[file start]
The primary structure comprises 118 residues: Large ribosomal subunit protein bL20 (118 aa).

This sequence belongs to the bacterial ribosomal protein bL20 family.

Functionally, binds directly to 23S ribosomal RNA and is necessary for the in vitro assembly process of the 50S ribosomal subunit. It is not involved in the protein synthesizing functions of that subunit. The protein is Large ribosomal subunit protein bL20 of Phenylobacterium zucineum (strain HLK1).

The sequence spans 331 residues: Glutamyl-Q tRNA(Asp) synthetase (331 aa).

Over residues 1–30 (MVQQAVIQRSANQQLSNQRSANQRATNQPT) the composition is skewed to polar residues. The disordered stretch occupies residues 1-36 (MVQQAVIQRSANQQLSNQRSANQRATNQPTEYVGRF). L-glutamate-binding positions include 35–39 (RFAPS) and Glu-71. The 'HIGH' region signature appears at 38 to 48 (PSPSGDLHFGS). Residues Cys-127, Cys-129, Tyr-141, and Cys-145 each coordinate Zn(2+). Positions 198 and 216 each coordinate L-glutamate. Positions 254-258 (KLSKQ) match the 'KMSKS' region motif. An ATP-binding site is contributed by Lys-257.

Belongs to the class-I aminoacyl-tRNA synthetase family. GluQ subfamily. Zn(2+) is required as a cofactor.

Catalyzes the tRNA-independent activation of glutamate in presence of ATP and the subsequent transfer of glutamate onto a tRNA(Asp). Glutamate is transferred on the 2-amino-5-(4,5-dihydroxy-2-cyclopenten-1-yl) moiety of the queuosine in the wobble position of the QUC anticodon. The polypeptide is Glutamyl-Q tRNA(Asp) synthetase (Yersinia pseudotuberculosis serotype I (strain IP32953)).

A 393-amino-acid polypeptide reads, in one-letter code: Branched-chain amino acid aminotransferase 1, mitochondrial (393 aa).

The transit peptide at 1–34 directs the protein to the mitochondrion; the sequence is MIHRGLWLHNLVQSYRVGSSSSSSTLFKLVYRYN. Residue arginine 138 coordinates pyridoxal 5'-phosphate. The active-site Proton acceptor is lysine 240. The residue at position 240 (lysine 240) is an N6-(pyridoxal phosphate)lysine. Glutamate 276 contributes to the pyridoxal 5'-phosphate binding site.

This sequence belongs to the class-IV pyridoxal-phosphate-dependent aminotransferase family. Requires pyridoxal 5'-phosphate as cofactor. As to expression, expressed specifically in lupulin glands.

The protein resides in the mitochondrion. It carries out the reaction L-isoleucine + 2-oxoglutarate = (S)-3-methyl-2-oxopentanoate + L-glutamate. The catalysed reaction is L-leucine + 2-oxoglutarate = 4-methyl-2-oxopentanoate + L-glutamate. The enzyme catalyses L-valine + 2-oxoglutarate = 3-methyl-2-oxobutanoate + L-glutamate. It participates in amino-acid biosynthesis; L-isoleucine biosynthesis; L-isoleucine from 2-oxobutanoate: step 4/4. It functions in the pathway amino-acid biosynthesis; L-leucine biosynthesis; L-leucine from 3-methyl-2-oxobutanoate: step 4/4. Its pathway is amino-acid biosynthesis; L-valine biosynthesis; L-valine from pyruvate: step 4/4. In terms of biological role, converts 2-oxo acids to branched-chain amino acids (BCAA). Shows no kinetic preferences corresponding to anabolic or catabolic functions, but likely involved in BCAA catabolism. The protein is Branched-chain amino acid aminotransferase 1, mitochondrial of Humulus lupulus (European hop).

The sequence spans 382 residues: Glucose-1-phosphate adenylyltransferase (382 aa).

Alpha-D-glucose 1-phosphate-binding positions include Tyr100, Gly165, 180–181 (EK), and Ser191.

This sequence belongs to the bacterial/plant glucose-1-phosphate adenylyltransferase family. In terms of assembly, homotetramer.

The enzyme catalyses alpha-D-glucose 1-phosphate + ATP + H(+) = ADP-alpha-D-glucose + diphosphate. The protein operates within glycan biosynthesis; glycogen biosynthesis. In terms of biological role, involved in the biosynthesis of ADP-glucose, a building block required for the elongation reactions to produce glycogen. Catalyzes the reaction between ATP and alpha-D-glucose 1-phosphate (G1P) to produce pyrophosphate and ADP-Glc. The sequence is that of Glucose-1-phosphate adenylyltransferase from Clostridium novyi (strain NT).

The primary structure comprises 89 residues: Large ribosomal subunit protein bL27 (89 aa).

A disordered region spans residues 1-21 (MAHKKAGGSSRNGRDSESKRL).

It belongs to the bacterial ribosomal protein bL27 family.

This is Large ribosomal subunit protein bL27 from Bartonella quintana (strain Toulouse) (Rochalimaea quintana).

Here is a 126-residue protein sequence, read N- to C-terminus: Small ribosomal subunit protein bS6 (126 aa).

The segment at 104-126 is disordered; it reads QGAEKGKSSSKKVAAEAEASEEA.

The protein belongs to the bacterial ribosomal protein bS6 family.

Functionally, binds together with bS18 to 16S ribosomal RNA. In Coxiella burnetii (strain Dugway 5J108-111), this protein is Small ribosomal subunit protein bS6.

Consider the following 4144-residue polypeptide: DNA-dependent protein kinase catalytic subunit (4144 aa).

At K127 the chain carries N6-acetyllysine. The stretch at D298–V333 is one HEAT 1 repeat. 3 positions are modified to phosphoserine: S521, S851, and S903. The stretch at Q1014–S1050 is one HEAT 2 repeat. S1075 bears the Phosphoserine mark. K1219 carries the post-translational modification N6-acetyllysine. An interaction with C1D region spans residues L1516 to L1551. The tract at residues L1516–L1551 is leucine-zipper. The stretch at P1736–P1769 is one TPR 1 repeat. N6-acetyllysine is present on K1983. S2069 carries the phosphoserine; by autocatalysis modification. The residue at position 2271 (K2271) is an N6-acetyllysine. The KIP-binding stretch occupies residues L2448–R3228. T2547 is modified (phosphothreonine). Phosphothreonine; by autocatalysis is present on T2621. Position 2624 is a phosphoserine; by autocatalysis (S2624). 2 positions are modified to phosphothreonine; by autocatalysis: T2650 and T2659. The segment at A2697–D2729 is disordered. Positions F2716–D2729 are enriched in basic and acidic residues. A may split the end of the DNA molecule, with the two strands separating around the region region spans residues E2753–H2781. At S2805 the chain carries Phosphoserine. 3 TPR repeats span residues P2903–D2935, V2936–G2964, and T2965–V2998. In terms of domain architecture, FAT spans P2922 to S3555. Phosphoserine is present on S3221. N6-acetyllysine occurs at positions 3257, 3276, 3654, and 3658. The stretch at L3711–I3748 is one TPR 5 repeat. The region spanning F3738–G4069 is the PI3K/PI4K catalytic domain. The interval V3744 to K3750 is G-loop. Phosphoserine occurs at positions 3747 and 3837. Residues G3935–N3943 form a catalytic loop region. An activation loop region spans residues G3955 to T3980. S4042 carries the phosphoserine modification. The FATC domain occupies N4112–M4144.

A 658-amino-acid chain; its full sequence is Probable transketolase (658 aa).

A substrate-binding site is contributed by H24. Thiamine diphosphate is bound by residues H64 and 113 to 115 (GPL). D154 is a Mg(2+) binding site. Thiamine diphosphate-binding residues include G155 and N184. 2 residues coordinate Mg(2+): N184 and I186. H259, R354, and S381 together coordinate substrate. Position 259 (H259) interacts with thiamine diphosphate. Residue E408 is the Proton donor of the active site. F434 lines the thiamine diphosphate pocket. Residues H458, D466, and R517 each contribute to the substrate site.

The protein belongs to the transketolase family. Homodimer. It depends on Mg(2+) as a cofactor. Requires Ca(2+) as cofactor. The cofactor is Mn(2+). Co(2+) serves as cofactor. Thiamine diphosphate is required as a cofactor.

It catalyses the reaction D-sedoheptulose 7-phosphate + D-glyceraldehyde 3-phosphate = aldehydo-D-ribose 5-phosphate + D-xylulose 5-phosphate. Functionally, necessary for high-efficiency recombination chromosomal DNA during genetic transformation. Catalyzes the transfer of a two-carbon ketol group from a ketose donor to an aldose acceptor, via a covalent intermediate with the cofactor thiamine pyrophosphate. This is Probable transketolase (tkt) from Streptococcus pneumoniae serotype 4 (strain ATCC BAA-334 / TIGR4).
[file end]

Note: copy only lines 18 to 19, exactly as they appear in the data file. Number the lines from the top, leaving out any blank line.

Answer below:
It belongs to the bacterial ribosomal protein bL27 family.

This is Large ribosomal subunit protein bL27 from Bartonella quintana (strain Toulouse) (Rochalimaea quintana).